GDPR Compliance Explained

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GDPR stands for General Data Protection Regulation and it is a privacy law set out by the European Union (EU). It became effective as of May 25th 2018. Even though it was set out by the EU, it affects all companies that collect information for citizens of the EU. Ernst & Young estimated that the world’s 500 biggest corporations are on track to spend up to $7.8 billion on GDPR compliance. As of January 2020, GDPR has led to over $126 million in fines, with the biggest fine being 50 million euros paid out by Google.

What is GDPR?

GDPR is a list of regulations around handling consumer information. It affects all companies based in the EU or collects information from any EU residents. It focuses on making companies accountable for protecting their customers information and giving customers a greater level of control over their private information. 

Failure to comply with these requirements can result in fines of up to 20 million euros or up to 4% of the offending companies annual revenue, whichever is greater. For lesser offences, the fine will be halved, it will be 10 million euros or up to 2% of annual revenue. Here are some of the main requirements for GDPR compliance:

*also see this checklist provided by the GDPR website for evaluating your company’s compliance.

You must obtain consent

Companies must ask for consent in a clear way. It can’t be hidden in long terms and conditions or in complex language that the normal person wouldn’t be able to understand. Additionally, people must have the option to withdraw their consent at any time.

Timely Breach Notification

If a security breach occurs, you have 72 hours to report it to any affected customers or data controllers. The GDPR defines a data controller as “ the natural or legal person, public authority, agency or other body which, alone or jointly with others, determines the purposes and means of the processing of personal data”. Simply put a data controller is anyone responsible for how the information is used and processed. Failure to report within this window can result in fines. 

Right to Data Access

Customers have the right to request an existing data profile, outlining in full detail all of the information you have collected about them. This report should also include all of the means by which you collected this information about them and must be free of cost. This should be provided without undue delay but at the latest it can be one month. Additionally, customers should be able to update their information at any time.

Right to be Forgotten

This means the right for data deletion. Once the original reason that a customer’s data has been collected is fulfilled, customers have the right to request that their personal data is totally deleted. Companies have one month to respond to this request. 

The Right to Data Portability

Users must be able to obtain their information from you and reuse that data for their own purposes. This includes:

  • Personal data that was provided by the individual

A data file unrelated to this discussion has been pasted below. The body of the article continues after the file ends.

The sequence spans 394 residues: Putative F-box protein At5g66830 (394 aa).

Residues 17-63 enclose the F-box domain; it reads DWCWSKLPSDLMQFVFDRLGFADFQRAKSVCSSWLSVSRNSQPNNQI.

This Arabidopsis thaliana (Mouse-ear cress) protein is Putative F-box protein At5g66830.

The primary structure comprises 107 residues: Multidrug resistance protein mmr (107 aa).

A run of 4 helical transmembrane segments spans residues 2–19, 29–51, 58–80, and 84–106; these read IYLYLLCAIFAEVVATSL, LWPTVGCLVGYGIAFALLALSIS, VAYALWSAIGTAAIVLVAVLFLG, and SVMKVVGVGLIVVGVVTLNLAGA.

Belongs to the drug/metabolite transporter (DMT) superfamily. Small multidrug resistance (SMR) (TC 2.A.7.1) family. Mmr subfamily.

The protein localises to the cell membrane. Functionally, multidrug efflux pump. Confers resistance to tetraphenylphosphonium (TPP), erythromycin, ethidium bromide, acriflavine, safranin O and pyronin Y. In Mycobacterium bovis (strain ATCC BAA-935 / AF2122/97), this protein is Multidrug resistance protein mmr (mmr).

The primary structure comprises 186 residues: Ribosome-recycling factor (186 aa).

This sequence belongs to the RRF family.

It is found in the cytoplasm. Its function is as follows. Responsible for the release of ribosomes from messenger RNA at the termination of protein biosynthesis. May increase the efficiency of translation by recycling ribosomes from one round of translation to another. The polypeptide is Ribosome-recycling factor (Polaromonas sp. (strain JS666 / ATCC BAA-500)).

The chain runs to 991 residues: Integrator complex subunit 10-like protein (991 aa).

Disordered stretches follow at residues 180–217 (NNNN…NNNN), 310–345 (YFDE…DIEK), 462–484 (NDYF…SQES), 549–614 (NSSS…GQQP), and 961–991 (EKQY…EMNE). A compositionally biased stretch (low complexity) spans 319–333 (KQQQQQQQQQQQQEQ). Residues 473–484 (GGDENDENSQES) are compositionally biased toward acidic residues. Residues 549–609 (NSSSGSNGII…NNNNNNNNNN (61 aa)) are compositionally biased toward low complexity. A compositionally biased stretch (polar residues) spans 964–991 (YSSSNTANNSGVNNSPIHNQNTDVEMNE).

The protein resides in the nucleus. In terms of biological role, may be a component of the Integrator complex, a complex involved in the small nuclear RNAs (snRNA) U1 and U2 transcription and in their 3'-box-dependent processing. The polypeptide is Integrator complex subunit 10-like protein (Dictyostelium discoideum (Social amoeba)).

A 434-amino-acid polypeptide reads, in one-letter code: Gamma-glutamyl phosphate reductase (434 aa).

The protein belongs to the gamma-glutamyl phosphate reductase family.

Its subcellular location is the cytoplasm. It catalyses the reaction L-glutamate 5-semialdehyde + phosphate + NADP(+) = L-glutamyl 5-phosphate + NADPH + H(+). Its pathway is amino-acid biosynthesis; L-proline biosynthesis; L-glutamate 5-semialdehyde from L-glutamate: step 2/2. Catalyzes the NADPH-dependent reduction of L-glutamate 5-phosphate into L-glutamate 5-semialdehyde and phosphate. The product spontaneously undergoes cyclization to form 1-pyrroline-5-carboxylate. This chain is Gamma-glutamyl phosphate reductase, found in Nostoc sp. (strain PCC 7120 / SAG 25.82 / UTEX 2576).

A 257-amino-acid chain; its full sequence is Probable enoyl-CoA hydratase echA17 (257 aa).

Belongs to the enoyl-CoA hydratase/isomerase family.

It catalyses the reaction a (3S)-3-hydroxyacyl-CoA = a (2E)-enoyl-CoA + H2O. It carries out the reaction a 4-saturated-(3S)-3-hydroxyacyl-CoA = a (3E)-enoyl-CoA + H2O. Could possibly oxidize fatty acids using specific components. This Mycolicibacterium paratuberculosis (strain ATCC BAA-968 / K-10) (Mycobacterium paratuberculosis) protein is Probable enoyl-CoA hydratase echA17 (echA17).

• Personal data generated by automated means such as smart meters or wearable devices

  • Personal data processed based on the individuals consent or for a performance or contract

Privacy by Design

GDPR requires that companies design their systems with secure protocols as opposed to adding security afterwards. Some the key points mentioned on the GDPR website include:

  • Encrypt, Pseudonymize or Randomize personal data wherever possible

  • Create an internal security policy for your team members and build awareness about data protection 

  • Have a process in place to notify authorities and customers in the event of a data breach

  • Conduct data protection impact assessment whenever you’re going to process personal data. The UK Information Commissioner Officer (ICO) has a data protection impact assessment checklist.

  • Consider data protection at all times and from the beginning of developing a product. 

Have an Appointed Data Officer

All companies handling EU information should have someone responsible for handling EU resident information. But depending on the size of your company and the level that you collect and process data, you may be required to appoint a data protection officer. You are required to if you meet one of the following criteria:

  • Public Authority- The processing of personal data is done by a public body or public authorities, with exemptions granted to courts and other independent judicial authorities.

  • Large Scale, Regular Monitoring — The processing of personal data is the core activity of an organization who regularly and systematically observes its “data subjects” (which, under the GDPR, means citizens or residents of the EU) on a large scale.

  • Large-Scale Special Data Categories — The processing of specific “special” data categories (as defined by the GDPR) is part of an organization’s core activity and is done on a large scale.


GDPR is a regulation similar to HIPAA or PCI-DSS that mandates for companies to protect their consumer information. GDPR specifically affects all companies that are based in the EU or have customers/clients in the EU. Failure to comply with GDPR standards can result in heavy fines of up to 4% of your annual revenue or 20 million euros, whatever is higher. In addition to the insights in this article, here you can find a GDPR compliance checklist from the GDPR website itself so you can evaluate if your company is up to standard.